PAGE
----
The following was posted on Facebook on April 19, 2009, the 20th anniversary of The Ballroom Blitz. It is the last in a series of posts that can be found at my buddy Stronger Than Dirt Pete Moss' blog. Colicky Baby Records and Tapes I strongly suggest you read those posts for full effect. But I imagine you could just jump in hyah, if you so desire. On with the show.
Ready, Steve? Killer? Bouj? Alright, fellas. LET'S GO!
Twenty years on, it still took half a bottle of vodka to write this post. There we were. It was supposed to be the big homecoming show. But due to oppression beyond my control, it had been canceled. I was going back to Jersey on the 20th. The knuckleheads had less than a week to correct their mistake and book a make up show. To their credit, they did manage to get that together. Even suckered in Dale Tulk, soundman to the Dekalb/Sycamore stars. In hindsight, I wish they hadn't. He deserved better. But you play the Ball where it lies, so to speak. Or the Blitz, if you weel.
The big show was off. Apparently the Northern Illinois University campus was too delicate to withstand a promotion consisting of naked stick figures. They weren't even anatomically correct! But that post has been posted. Whether you're just joining us or you have been impatiently waiting for each new episode, I recommend you download the audio version of the backstory, the PAS 23 cassette.
I suspect Stronger Than Newspaper Tom Lung may have some additional comments on this zip. I prefer to comment videologically.
Anyways, where was I? Oh yeah. April 19, 1989. A Wednesday night. Somehow, one Matthew Boone's event hall had been procured. I was tempted to say "rented," but that would have involved a deposit. Too bad about their lax business practices. It was an interesting venue for a rock show. To the best of my knowledge, it had never been used for a rock show before and CERTAINLY not since. (At least some of those involved learned valuable lessons on this day, though not all.) In hindsight, I'm sure it was nothing more than a dining hall for rent. But to those of us used to church basements, university commons and old man drinking clubs, it looked like a venue better suited to proms or weddings. My god, it was practically a ballroom! Disco ball included! (Which is not to be confused with a disco Ball. That would take us back to the late 70's and remove us from the story at hand.)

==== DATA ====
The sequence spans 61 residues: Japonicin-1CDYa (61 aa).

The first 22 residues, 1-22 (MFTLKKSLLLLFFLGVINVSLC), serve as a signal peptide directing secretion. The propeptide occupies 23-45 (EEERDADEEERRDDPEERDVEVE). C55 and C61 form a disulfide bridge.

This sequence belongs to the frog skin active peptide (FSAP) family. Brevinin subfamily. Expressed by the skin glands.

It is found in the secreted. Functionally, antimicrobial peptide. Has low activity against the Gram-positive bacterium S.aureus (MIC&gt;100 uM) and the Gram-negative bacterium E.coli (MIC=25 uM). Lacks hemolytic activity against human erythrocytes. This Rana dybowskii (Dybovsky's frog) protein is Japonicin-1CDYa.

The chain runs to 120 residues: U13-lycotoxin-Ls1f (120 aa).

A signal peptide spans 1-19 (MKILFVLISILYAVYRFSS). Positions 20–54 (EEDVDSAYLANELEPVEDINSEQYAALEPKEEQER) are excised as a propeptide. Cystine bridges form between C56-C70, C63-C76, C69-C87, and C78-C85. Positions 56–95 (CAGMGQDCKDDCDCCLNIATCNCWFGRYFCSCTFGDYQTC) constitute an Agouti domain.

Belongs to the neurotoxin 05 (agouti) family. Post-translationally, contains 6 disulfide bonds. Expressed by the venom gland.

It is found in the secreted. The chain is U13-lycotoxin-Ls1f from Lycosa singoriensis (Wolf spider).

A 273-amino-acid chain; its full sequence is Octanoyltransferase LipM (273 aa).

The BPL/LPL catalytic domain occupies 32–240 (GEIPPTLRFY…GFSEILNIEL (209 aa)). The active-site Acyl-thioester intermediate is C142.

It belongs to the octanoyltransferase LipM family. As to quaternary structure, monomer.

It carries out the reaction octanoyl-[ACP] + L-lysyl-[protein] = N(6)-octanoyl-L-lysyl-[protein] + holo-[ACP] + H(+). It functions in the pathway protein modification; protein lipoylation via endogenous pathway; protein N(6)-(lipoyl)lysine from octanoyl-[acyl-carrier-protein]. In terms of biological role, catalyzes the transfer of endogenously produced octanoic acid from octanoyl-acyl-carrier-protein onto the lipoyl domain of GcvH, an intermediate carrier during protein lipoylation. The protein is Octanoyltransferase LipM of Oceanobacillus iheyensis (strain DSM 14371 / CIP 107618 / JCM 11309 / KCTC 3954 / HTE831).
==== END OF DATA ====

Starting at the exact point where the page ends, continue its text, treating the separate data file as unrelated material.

Kissyfish was driving down from Madison, the Chains were in their various Chicago area locales and I woke up in Dekalb. With a grapefruit lump in my gut. I had a bad feeling about the evening show. Not only was it booked on a weeks notice, but given the circumstances, let's just say that there was not a whole lot of promotion. And it was a Wednesday night to boot. And I sensed another boot could well be imminent, if we didn't watch all our P's and Q's. And stick figures.
Enough beating around the bush. We knew it wasn't gonna be the best Otis Ball & The Chains show. Christ, we had a pretty good idea it wouldn't even be the best of the tour. And it wasn't. That would be the IMSA show, discussed in the previous post. But goddamn it! There was a job to be done! I spent the afternoon with the Public Address System crew, which is documented in the PAS 23 mp3s linked above. We were all understandably nervous for our own reasons. They needed a successful make up show to print the next edition. I coulda used some cash to get home and make up for taking two weeks off of work for a no budget homecoming tour. Thankfully the Cover Me With Roses cassette and T-shirt sales were doing fine. I was far more concerned about leaving my Dekalb reputation in tact. God knows why.
So we loaded in that afternoon. Kissyfish showed up, loaded in and we spent the afternoon pacing. Which changed not one thing of the impending show. Doors opened. $4 admission. Seemed overpriced to me, but I wasn't promoting the show. My concern was what happened on stage.
Good thing. Attendance was light early on. Not only did I know everybody, but between Kissyfish, OB&C and the PAS crew, we coulda handily defeated em in a fist fight. And that is not bragging about our collective pugilistic skills.
Kissyfish opened the show. I thought they were fine. But Ryan was not happy. More than once he apologized from the stage. I dunno why. They sounded just fine then and now. They opened with an excellent Hava Nagila. An arrangement I would blatantly steal over a decade later when asked to play at my cousin's wedding. They did a decent amount of their hits and a couple new songs, but ended after about a half hour. They were clearly feeling as nervous and unsure as I was feeling. The smell of curse was in the air.